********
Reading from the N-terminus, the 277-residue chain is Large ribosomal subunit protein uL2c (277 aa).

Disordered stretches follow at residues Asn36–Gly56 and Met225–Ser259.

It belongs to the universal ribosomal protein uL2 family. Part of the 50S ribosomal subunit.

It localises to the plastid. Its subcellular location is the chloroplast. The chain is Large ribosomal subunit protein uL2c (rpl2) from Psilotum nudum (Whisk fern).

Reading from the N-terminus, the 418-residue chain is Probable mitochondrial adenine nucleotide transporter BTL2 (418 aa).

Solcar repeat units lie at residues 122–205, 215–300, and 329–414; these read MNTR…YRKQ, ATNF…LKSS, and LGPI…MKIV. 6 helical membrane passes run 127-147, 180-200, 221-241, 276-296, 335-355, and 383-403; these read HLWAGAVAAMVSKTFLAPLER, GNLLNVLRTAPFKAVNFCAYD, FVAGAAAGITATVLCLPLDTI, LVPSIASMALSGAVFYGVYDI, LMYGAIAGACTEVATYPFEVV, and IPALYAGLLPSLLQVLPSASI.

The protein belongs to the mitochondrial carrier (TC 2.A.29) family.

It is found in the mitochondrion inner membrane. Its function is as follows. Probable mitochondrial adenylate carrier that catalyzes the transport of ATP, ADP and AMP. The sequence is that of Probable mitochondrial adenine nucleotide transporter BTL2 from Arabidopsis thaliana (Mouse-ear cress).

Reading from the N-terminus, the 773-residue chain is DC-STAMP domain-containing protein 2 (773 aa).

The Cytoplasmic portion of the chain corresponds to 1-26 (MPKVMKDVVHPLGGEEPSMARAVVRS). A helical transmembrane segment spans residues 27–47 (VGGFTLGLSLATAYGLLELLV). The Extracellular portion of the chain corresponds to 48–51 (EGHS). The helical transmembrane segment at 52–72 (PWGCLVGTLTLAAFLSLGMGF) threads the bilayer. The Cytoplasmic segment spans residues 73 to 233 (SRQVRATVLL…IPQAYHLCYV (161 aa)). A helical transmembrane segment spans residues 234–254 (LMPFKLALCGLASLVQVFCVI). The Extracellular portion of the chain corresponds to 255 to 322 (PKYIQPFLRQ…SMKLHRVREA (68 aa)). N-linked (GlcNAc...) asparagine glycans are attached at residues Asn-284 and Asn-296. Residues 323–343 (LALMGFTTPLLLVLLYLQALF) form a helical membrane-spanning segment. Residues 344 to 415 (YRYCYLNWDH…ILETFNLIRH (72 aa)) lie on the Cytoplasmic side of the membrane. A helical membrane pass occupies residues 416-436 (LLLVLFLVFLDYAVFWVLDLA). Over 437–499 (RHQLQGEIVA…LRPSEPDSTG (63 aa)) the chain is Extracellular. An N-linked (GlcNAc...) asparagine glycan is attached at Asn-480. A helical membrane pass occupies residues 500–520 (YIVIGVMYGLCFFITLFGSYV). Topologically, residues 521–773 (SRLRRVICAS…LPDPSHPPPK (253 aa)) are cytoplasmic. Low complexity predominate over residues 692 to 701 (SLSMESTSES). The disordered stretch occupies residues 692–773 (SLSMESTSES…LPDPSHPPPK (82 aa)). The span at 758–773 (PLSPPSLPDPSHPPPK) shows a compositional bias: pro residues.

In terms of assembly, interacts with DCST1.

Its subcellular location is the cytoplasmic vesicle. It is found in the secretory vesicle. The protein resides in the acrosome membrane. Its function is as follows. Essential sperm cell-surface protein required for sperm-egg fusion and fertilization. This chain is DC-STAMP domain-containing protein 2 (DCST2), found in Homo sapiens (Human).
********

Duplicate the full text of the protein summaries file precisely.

Reading from the N-terminus, the 277-residue chain is Large ribosomal subunit protein uL2c (277 aa).

Disordered stretches follow at residues Asn36–Gly56 and Met225–Ser259.

It belongs to the universal ribosomal protein uL2 family. Part of the 50S ribosomal subunit.

It localises to the plastid. Its subcellular location is the chloroplast. The chain is Large ribosomal subunit protein uL2c (rpl2) from Psilotum nudum (Whisk fern).

Reading from the N-terminus, the 418-residue chain is Probable mitochondrial adenine nucleotide transporter BTL2 (418 aa).

Solcar repeat units lie at residues 122–205, 215–300, and 329–414; these read MNTR…YRKQ, ATNF…LKSS, and LGPI…MKIV. 6 helical membrane passes run 127-147, 180-200, 221-241, 276-296, 335-355, and 383-403; these read HLWAGAVAAMVSKTFLAPLER, GNLLNVLRTAPFKAVNFCAYD, FVAGAAAGITATVLCLPLDTI, LVPSIASMALSGAVFYGVYDI, LMYGAIAGACTEVATYPFEVV, and IPALYAGLLPSLLQVLPSASI.

The protein belongs to the mitochondrial carrier (TC 2.A.29) family.

It is found in the mitochondrion inner membrane. Its function is as follows. Probable mitochondrial adenylate carrier that catalyzes the transport of ATP, ADP and AMP. The sequence is that of Probable mitochondrial adenine nucleotide transporter BTL2 from Arabidopsis thaliana (Mouse-ear cress).

Reading from the N-terminus, the 773-residue chain is DC-STAMP domain-containing protein 2 (773 aa).

The Cytoplasmic portion of the chain corresponds to 1-26 (MPKVMKDVVHPLGGEEPSMARAVVRS). A helical transmembrane segment spans residues 27–47 (VGGFTLGLSLATAYGLLELLV). The Extracellular portion of the chain corresponds to 48–51 (EGHS). The helical transmembrane segment at 52–72 (PWGCLVGTLTLAAFLSLGMGF) threads the bilayer. The Cytoplasmic segment spans residues 73 to 233 (SRQVRATVLL…IPQAYHLCYV (161 aa)). A helical transmembrane segment spans residues 234–254 (LMPFKLALCGLASLVQVFCVI). The Extracellular portion of the chain corresponds to 255 to 322 (PKYIQPFLRQ…SMKLHRVREA (68 aa)). N-linked (GlcNAc...) asparagine glycans are attached at residues Asn-284 and Asn-296. Residues 323–343 (LALMGFTTPLLLVLLYLQALF) form a helical membrane-spanning segment. Residues 344 to 415 (YRYCYLNWDH…ILETFNLIRH (72 aa)) lie on the Cytoplasmic side of the membrane. A helical membrane pass occupies residues 416-436 (LLLVLFLVFLDYAVFWVLDLA). Over 437–499 (RHQLQGEIVA…LRPSEPDSTG (63 aa)) the chain is Extracellular. An N-linked (GlcNAc...) asparagine glycan is attached at Asn-480. A helical membrane pass occupies residues 500–520 (YIVIGVMYGLCFFITLFGSYV). Topologically, residues 521–773 (SRLRRVICAS…LPDPSHPPPK (253 aa)) are cytoplasmic. Low complexity predominate over residues 692 to 701 (SLSMESTSES). The disordered stretch occupies residues 692–773 (SLSMESTSES…LPDPSHPPPK (82 aa)). The span at 758–773 (PLSPPSLPDPSHPPPK) shows a compositional bias: pro residues.

In terms of assembly, interacts with DCST1.

Its subcellular location is the cytoplasmic vesicle. It is found in the secretory vesicle. The protein resides in the acrosome membrane. Its function is as follows. Essential sperm cell-surface protein required for sperm-egg fusion and fertilization. This chain is DC-STAMP domain-containing protein 2 (DCST2), found in Homo sapiens (Human).